RivCo Takes Top Spot Amid CA’s First Population Gain Since 2019


RIVERSIDE COUNTY, CA — California’s population increased slightly last year, helped along by Riverside County, according to state figures released Tuesday.

California’s population increased by 67,100 people last year to 39,128,162, according to data from the California Department of Finance.

Nine of the state’s 10 counties with populations over 1 million saw year-over-year increases in 2023. Riverside County led the pack by adding 13,798 residents, or 0.57% growth, putting the population at 2.44 million.

Among all of the Golden State’s 58 counties, Riverside County saw the 14th largest population percentage gain. San Bernardino County was up by 8,739 residents to 2.18 million, or 0.40%, landing with the 19th largest population percentage gain statewide.

Combined, the Inland Empire contributed to about 34% of the state’s overall gains last year.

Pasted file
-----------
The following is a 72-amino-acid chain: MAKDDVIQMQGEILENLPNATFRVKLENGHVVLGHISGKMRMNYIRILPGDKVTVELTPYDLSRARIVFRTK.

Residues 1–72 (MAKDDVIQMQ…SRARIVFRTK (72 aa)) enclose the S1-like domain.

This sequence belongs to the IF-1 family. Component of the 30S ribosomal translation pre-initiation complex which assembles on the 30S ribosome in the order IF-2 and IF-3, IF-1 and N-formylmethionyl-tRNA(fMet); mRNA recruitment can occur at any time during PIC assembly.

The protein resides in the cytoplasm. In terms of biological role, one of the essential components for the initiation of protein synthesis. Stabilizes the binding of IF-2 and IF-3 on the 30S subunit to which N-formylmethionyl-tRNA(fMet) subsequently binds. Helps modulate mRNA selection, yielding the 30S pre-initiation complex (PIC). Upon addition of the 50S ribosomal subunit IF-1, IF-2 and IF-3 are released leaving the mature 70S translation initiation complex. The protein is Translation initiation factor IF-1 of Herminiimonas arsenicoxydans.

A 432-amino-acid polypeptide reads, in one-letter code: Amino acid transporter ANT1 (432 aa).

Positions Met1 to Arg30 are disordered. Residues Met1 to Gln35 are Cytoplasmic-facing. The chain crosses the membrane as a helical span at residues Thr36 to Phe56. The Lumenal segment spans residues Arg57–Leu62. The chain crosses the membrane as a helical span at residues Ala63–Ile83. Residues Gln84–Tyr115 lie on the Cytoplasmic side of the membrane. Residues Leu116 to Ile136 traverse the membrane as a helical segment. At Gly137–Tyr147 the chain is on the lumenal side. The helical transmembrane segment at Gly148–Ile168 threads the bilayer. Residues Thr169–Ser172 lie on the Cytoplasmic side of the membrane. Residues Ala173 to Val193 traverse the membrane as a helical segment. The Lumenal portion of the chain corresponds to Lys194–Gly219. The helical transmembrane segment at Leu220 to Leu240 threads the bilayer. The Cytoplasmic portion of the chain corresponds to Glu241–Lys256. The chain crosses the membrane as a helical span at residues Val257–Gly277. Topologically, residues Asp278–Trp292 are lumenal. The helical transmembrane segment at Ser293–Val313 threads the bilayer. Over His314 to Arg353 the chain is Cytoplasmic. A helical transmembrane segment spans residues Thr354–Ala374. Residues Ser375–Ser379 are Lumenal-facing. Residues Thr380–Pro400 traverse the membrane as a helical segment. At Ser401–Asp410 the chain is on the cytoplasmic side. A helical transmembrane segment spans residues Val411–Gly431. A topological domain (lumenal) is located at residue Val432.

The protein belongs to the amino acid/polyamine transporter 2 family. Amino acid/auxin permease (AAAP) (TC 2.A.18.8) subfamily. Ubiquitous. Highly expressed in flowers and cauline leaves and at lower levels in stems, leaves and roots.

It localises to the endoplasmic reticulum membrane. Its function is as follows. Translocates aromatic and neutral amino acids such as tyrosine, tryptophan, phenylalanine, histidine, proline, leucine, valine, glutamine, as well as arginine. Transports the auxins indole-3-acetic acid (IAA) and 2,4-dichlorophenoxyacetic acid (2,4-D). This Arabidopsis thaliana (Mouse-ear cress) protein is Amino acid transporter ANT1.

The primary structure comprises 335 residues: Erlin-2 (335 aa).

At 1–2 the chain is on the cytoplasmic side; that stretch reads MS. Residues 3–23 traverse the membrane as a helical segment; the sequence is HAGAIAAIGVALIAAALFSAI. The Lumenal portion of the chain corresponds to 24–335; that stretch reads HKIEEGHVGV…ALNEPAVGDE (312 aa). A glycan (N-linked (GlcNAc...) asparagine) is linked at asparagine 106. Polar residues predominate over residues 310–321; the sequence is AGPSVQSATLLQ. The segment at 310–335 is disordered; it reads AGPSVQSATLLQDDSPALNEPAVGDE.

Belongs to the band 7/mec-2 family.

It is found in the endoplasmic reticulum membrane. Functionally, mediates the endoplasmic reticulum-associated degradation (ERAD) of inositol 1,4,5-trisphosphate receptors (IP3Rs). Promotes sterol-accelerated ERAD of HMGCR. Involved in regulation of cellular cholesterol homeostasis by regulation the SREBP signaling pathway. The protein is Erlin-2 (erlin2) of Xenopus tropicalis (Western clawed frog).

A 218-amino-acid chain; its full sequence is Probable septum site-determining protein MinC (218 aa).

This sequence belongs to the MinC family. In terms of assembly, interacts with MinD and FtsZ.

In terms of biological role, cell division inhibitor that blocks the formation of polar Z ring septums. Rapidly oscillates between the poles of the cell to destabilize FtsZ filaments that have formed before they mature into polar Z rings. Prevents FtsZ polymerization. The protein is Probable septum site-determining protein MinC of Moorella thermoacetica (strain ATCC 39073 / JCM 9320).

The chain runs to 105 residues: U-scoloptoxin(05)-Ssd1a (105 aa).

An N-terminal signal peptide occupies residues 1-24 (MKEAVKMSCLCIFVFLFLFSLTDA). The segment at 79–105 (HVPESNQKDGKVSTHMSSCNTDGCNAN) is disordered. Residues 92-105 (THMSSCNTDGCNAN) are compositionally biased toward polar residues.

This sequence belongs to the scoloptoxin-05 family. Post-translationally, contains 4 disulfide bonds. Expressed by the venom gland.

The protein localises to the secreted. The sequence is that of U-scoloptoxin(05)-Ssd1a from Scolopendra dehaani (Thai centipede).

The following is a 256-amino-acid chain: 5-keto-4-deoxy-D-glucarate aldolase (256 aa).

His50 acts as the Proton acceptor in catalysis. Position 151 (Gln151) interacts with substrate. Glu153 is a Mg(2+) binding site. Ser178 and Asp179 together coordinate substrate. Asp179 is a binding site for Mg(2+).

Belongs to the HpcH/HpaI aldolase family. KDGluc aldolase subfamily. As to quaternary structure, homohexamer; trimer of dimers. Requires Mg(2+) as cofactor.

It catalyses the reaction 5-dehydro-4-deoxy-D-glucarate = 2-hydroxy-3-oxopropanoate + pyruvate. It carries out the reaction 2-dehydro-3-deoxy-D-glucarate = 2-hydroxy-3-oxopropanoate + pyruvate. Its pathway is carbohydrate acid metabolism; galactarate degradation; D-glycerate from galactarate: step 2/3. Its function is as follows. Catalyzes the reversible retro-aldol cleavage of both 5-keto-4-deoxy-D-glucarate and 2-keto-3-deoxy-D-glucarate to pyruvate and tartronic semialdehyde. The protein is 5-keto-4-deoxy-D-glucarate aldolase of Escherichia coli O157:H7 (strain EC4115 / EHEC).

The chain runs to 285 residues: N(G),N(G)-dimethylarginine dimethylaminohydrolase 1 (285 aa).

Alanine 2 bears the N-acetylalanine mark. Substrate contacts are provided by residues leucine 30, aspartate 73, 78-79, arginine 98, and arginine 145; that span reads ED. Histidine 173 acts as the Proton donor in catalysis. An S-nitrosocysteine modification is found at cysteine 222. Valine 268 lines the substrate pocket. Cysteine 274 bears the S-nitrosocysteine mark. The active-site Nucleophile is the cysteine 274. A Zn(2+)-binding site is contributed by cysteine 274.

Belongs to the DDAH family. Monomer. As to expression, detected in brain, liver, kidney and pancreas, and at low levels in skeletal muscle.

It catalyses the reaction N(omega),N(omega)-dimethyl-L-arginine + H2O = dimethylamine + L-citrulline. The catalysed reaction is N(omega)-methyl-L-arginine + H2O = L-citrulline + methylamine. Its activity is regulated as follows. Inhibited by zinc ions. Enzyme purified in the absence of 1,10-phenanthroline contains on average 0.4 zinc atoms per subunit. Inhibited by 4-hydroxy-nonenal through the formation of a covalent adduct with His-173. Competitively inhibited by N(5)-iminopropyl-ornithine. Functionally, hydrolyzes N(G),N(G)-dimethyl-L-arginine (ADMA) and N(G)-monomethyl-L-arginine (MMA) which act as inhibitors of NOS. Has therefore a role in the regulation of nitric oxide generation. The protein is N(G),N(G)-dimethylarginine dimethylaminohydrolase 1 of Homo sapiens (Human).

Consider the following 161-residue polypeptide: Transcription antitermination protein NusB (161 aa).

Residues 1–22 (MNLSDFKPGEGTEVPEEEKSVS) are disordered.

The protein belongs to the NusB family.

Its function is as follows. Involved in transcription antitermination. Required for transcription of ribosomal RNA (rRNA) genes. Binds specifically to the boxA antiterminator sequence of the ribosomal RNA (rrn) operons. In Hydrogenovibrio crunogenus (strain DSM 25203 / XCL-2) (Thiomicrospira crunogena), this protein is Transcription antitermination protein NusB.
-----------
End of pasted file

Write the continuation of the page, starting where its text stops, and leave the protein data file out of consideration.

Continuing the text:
The 10 counties (regardless of size) with the largest percentage gains were:

  • Sutter (1.9 percent)
  • Imperial (1.8 percent)
  • Glenn (1.4 percent)
  • Yuba (1.1 percent)
  • San Benito (1.1 percent)
  • San Joaquin (0.96 percent)
  • Madera (0.9 percent)
  • Tulare (0.9 percent)
  • Monterey (0.8 percent)
  • Merced (0.7 percent)

Gov. Gavin Newsom lauded the modest increases.

“People from across the nation and the globe are coming to the Golden State to pursue the California Dream and experience the success of the world’s 5th largest economy. From the Inland Empire to the Bay Area, regions throughout California are growing — strengthening local communities and boosting our state’s future,” he said.

The number of people leaving California receded in 2023 to rates witnessed in the 2010s, according to the governor’s office.

More people are moving to California, and the state’s population is expected to continue to experience “positive growth,” Newsom said.

The governor also attributed the statewide uptick to improvements in processing federal legal immigration backlogs, rebounding legal immigration levels (not including people seeking asylum at the border), and lower mortality rates.


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